Assembly Majority Leader Lou Greenwald thinks handwringing about the possibility of a government shutdown caused by conflicts between Gov. Phil Murphy and leaders in the legislature is unjustified.
“I think a lot of this is blown out of proportion, and at the end of the day, these conversations are all around public policy,” Greenwald said. “And I think this just proves the point that we’ve said time and time again: Personalities may have differences, but as Democrats, we support a lot of the same public policies.”
While Murphy and his counterparts in the legislature align on a number of policies, that isn’t the case universally.
For instance, Senate President Steve Sweeney and Assembly Speaker Craig Coughlin oppose the tax on millionaire’s sought by Murphy.
The impasse over the tax on high earners is likely to prove this year’s most contentious budget issue, but despite fights over outside issues, Trenton’s lawmakers have largely avoided the budget infighting that ran last year’s negotiations.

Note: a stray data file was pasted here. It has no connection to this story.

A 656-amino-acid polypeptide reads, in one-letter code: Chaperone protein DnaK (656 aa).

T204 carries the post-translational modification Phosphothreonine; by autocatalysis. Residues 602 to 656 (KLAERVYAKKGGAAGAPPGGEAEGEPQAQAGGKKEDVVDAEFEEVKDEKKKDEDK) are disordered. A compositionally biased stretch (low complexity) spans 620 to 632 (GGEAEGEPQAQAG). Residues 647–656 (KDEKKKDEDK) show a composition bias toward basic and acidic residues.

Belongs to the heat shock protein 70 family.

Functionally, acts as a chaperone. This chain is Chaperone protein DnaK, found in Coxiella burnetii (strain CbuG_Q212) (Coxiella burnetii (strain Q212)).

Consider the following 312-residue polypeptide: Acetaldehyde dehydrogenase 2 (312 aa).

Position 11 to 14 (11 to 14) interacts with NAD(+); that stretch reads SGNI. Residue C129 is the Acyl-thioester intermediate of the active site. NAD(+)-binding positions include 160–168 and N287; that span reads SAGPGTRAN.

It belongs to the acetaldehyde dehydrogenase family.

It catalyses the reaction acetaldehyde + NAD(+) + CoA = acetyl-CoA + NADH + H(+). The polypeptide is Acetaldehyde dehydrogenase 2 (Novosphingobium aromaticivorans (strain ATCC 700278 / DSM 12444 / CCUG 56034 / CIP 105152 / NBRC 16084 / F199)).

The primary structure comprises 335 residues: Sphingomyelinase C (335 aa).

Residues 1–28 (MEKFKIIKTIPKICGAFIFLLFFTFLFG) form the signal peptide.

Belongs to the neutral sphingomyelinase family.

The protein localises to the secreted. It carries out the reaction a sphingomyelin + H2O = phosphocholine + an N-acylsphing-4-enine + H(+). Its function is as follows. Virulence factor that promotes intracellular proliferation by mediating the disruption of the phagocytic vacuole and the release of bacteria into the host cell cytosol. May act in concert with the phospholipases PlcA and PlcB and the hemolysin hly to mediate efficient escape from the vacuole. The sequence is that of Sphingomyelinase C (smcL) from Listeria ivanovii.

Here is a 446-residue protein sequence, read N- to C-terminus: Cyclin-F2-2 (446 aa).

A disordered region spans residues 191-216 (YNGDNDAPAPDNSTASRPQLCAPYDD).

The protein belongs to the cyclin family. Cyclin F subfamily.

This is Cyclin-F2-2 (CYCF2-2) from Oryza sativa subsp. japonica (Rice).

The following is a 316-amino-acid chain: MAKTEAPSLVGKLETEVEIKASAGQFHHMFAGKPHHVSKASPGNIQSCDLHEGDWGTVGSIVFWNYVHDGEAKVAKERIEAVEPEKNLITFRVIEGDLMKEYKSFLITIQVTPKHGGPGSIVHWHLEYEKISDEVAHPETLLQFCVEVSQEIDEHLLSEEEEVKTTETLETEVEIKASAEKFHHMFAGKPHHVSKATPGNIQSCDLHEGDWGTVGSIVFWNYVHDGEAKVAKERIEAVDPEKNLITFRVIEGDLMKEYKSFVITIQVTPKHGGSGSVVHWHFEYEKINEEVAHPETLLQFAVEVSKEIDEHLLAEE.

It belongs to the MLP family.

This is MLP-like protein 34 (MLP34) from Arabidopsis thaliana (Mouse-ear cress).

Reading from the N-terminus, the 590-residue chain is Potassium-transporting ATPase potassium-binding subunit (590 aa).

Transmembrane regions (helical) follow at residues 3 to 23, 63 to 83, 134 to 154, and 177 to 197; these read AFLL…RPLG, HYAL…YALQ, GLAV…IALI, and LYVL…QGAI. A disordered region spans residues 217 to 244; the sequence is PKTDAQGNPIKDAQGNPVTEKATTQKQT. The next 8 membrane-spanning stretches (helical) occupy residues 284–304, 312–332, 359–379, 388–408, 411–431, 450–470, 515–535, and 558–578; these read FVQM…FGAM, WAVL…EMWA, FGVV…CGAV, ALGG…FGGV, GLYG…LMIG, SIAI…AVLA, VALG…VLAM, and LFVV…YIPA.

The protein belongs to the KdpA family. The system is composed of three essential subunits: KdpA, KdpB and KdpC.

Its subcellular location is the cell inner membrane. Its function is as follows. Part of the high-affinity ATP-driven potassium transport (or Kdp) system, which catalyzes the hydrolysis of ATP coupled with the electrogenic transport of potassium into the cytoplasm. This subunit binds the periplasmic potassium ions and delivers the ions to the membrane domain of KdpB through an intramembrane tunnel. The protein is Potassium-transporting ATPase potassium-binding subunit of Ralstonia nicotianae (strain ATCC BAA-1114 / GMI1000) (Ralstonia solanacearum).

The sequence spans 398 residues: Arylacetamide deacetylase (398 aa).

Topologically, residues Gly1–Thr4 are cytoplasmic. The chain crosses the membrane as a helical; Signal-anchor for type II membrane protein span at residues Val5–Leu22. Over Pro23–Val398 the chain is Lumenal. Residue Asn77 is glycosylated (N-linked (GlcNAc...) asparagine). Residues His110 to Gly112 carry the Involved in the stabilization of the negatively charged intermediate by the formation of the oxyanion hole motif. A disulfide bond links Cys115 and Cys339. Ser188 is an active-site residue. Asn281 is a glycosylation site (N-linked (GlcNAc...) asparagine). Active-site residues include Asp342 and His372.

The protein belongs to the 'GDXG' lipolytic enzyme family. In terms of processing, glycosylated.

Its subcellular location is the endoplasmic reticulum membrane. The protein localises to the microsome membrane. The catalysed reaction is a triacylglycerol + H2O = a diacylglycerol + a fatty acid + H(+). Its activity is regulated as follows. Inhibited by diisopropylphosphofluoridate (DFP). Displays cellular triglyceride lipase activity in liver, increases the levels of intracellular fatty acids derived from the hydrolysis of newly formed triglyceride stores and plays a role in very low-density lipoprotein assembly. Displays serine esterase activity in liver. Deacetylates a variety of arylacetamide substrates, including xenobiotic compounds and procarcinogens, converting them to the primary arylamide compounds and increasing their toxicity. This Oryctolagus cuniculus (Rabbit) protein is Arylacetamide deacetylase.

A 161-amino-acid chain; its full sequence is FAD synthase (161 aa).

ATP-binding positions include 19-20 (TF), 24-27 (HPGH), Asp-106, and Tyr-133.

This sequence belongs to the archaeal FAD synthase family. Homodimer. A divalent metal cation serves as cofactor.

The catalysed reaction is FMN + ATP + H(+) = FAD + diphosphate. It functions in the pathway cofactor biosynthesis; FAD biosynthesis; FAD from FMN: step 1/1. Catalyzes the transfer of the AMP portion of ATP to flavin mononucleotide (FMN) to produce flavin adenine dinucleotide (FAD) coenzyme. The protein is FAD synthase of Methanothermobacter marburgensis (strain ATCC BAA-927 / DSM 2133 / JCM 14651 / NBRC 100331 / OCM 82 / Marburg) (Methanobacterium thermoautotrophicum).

Coughlin on Monday told members of his caucus that legislative leaders aimed to introduce their budget on June 17.
The budget deadline is 17 days away, but, unlike last year, Murphy and legislative leaders have not held dueling press conferences, and, despite a recent flare-up over a dark money disclosure bill, the two sides are still talking.
Murphy’s even avoided making any veto pledges this time around.
“This budget that we’re promoting, that the governor’s introduced, will fully fund the pension, does the next phase-in for public education, has increased funding on Medicaid dollars for some of our most vulnerable,” Greenwald said. “It’s a budget that shares all of our common principles.”
Greenwald showed his confidence when asked to rate the chances of a shutdown on a 1-10 scale.
“Zero,” he said.